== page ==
How are heavy-duty diesel fuel systems likely to evolve in Europe, now that Euro-VI, the tightest yet emissions regulations applied to heavy trucks and buses in the European Union, have come into force for all new vehicles?
As yet there are no further regulations under discussion, but further tightening of toxic emissions is not expected. Reducing fuel consumption and carbon dioxide emissions is generally reckoned to be the focus instead. Although further fuel-consumption reductions could be produced by improving aerodynamics, reducing friction, and recovering exhaust heat, engineers also are turning their attention to refinements in fuel systems that could improve efficiency as well.
Euro-VI injection pressures have risen to a maximum of around 2700 bar (39.2 ksi), and Delphi has engineered its systems to deliver up to 3000 bar (43.5 ksi). How necessary will that be?
“There is still work looking at the advantages of high pressures,” said David Draper, Heavy-Duty Diesel Systems Engineering Director at Delphi. “In certain circumstances and aftertreatment scenarios, higher pressures can be found to produce some improvements. It doesn’t feel at the moment like pressures will go much beyond 3000 bar.”
As Draper points out, injection pressures at Euro-VI settled at around 2500 to 2700 bar (36.3 to 39.2 ksi). Some manufacturers, notably Iveco, have achieved Euro-VI without exhaust gas recirculation (EGR), and that has reduced the need for higher injection pressures.
“For engines that are using the almost-no-EGR route, the maximum pressures ended up below 2000 bar,” said Draper.
That brought injection pressures lower than they have been for the past seven to eight years. “Along with those low pressures also came a need to change the injection characteristics and nozzle flow rates, so there was a whole package of things that had to happen for those low-EGR/no-EGR scenarios to work,” said Draper.
He thinks that this has changed all manufacturers’ approaches to emissions control and reckons they are now all looking at both low/no EGR and EGR with selective catalytic reduction (SCR) strategies.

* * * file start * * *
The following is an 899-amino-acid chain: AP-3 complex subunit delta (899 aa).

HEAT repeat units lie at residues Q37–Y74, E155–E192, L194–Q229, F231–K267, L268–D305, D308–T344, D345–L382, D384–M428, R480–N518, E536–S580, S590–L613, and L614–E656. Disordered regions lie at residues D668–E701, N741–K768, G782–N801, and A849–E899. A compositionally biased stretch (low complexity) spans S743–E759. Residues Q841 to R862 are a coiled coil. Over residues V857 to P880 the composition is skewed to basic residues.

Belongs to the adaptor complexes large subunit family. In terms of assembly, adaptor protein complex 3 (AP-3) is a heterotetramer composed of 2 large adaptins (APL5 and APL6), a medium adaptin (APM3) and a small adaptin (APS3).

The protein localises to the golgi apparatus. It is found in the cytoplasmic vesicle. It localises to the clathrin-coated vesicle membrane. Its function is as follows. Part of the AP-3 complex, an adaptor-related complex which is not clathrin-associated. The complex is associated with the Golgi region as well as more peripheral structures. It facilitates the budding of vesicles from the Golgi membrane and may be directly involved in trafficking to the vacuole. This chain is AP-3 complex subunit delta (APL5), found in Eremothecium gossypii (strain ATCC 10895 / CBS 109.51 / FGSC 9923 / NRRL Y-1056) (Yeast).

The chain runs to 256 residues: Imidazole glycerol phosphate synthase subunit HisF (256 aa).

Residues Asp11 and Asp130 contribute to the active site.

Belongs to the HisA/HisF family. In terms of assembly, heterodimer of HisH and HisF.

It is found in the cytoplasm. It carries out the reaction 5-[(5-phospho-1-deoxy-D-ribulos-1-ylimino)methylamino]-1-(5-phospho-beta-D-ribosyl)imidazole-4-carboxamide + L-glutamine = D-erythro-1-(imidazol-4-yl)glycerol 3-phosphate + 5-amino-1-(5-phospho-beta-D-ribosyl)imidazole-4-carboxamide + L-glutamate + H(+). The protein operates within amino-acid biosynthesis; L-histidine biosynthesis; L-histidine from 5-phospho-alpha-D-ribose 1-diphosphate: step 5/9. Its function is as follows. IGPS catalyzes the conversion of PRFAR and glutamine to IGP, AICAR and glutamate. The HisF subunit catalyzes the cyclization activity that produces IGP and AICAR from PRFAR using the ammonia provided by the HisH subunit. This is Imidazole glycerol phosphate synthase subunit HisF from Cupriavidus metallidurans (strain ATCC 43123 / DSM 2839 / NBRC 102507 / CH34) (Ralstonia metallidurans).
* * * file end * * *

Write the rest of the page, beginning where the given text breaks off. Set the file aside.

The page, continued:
“Whether you choose one or the other depends on what you want from the engine and the vehicle,” Draper explained. “Whilst some people say there is no penalty to be paid with the no-EGR route, our experience suggests that there is a BSFC (brake specific fuel consumption) penalty that comes with a no-EGR route today for Euro-VI. It’s not 10%, it’s not 5%, but we can’t see a way that a no-EGR engine really has the capability of running at the same efficiencies.”
Draper thinks there are around five or six options for heavy-diesel engine developments between now and around 2020. This would include an upgrade in around three years’ time, with a further upgrade, or new engines from around 2018 to 2020. From a fuel-injection system perspective, current systems offer good efficiency and low leakages.
“There is an option to almost stay with what you’ve got,” said Draper. “There are things we can do to improve injection performance without going up in pressure. As people look at noise and efficiency and are still trying to get a bit more from the combustion system, we see a trend that will perhaps mean more multiple injections than we saw at Euro-VI. To do that we probably would do it in a more efficient way in improving some of the internals in our injectors. Some OEMs may want more pressure as well...They might want to go up to 2700, 2800, or 2900 bar.
“Then looking at new or large upgrade engines, we are aiming at better ways to integrate the fuel-injection equipment (FIE) in the engine. Today, some fuel-injection equipment looks like it has just been bolted on the side as an optional extra. When we’re involved upfront with OEMs, looking at the basic engine, as we are today, we are looking at how we best integrate the fuel-injection equipment so that it literally looks like part of the engine structure.”
Draper offers the Paccar MX-11 11-L engine launched in Europe with DAF in 2013 as an example of an engine with much more integration than previously. The benefit is that the fuel-injection system can take better advantage of the engine’s cooling and oil systems.
“It just becomes another part of that structure that has to be cooled or lubricated,” he said.
This also gives greater thermal stability for the fuel system. There are packaging advantages, too. If a fuel pump is integrated and no longer needs to be driven from a drive belt, it can free up space for another pump or compressor. Integration can also reduce airborne noise from a remote fuel pump.
Delphi is now much more involved at an earlier stage with OEMs to ensure that systems are more fully integrated. It is a process that Delphi calls “DIF” for deeply integrated FIE.